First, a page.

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Dying after Discharge
Abstract & Commentary
By John Shufeldt, MD, JD, MBA, FACEP, Chief Executive Officer, NextCare, Inc.; Attending Physician/Vice Chair, Department of Emergency Medicine, St. Joseph's Hospital and Medical Center, Mesa, AZ, is Editor for Urgent Care Alert.
Synopsis: Evaluates the cause of unanticipated death in patients sent home from the emergency department in the hopes of evaluating patterns of potential preventable medical error.
Source: Sklar DP, et al. Unanticipated death after discharge home from the emergency department. Ann Emerg Med. 2007;49:735-745.
Emergency departments are considered a high-risk area for medical errors leading to patient deaths. Patients treated in the ED, who subsequently die, may be victims of medical error. This study looks at the frequency and cause of unanticipated death among patients discharged from the emergency department, and reviews the records to determine potential patterns of preventable medical error.
Previous research on patients treated and released from the ED demonstrates that 13 per 100,000 died after discharge and 3 per 100,000 suffered an unexpected death directly related to the ED visit. In this study, Man and colleagues only used the medical examiner's report to determine the incidence of death after ED visit. Ruptured aortic aneurysm was the most common cause of death in this population.
This was a retrospective 10-year study of 387,334 ED visits among 186,859 individuals in an urban tertiary-care center. Patients were included in the study if they were over 10-years-old and registered as emergency department patients in the time period from November 1994 to November 2004; dying within 7 days of discharge. Also, their death must have been reported to the Office of the Medical Examiner. Deaths were assessed for relatedness to the last ED visit to determine if the death was expected, as well as to determine if there was preventable medical error. Medical error was defined using he Institute of Medicine's definition, in which the error is "the failure of a planned action to be completed as intended (ie, error of execution) of the use of a wrong plan to achieve an aim (ie, error of planning)." The definition was further expanded to include failure to solicit or interpret information that would have led to a different action.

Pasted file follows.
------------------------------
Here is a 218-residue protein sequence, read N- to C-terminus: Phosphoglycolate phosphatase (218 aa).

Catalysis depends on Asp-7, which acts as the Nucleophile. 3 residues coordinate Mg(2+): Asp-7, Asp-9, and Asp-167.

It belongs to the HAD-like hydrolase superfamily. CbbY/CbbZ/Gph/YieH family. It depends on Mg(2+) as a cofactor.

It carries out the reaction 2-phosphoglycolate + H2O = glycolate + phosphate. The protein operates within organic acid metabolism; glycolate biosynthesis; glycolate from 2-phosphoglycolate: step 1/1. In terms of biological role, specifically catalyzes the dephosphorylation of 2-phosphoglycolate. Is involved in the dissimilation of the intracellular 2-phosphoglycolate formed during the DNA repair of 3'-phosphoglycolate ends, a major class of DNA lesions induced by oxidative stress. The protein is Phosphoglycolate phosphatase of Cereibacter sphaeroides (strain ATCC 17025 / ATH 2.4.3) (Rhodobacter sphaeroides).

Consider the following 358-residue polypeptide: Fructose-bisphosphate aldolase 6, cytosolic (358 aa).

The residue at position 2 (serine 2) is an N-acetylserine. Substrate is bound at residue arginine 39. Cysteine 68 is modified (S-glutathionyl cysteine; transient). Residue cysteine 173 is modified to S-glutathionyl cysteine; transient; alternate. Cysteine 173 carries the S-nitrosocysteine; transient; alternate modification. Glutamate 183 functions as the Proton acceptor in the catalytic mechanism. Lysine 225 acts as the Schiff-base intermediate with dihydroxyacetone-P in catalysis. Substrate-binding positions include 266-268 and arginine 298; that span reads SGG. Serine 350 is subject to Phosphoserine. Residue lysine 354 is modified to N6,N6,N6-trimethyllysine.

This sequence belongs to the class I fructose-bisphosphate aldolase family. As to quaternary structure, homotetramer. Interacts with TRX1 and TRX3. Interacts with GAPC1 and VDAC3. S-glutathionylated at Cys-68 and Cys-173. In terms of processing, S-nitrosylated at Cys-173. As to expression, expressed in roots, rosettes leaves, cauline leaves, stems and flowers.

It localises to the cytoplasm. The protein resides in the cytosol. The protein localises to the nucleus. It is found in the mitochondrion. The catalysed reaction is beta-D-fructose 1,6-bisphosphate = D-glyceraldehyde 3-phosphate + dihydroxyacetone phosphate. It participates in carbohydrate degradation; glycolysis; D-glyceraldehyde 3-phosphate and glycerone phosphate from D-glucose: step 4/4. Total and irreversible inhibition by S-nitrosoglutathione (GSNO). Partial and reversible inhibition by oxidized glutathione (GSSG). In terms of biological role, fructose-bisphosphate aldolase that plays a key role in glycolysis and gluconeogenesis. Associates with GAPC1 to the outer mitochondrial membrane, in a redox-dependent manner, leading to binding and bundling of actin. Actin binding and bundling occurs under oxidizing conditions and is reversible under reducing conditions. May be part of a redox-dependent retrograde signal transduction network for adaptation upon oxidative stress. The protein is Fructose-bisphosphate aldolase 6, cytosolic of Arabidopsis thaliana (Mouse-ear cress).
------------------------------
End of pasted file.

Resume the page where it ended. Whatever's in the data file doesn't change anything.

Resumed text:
During the study years, there were 387,334 visits among 186,859 patients, averaging 2.1 visits per person. Half the patients were male, and the average age was 39.7 years. The average number of days between discharge from the ED to death was 3.8. Man et al identified 117 patients, or 30.2 per 100,000 ED patients, who died within 7 days of discharge. Of these 117 patients, 58 (50%) were expected and 35 (60%) had possible error. The unexpected, but related group, contained 15 patient deaths, 9 of which were determined to be caused by possible error. The mean age of the expected death group was 56.2 years; the mean ages of the possible error unexpected and nonerror unexpected was approximately 48-years-old.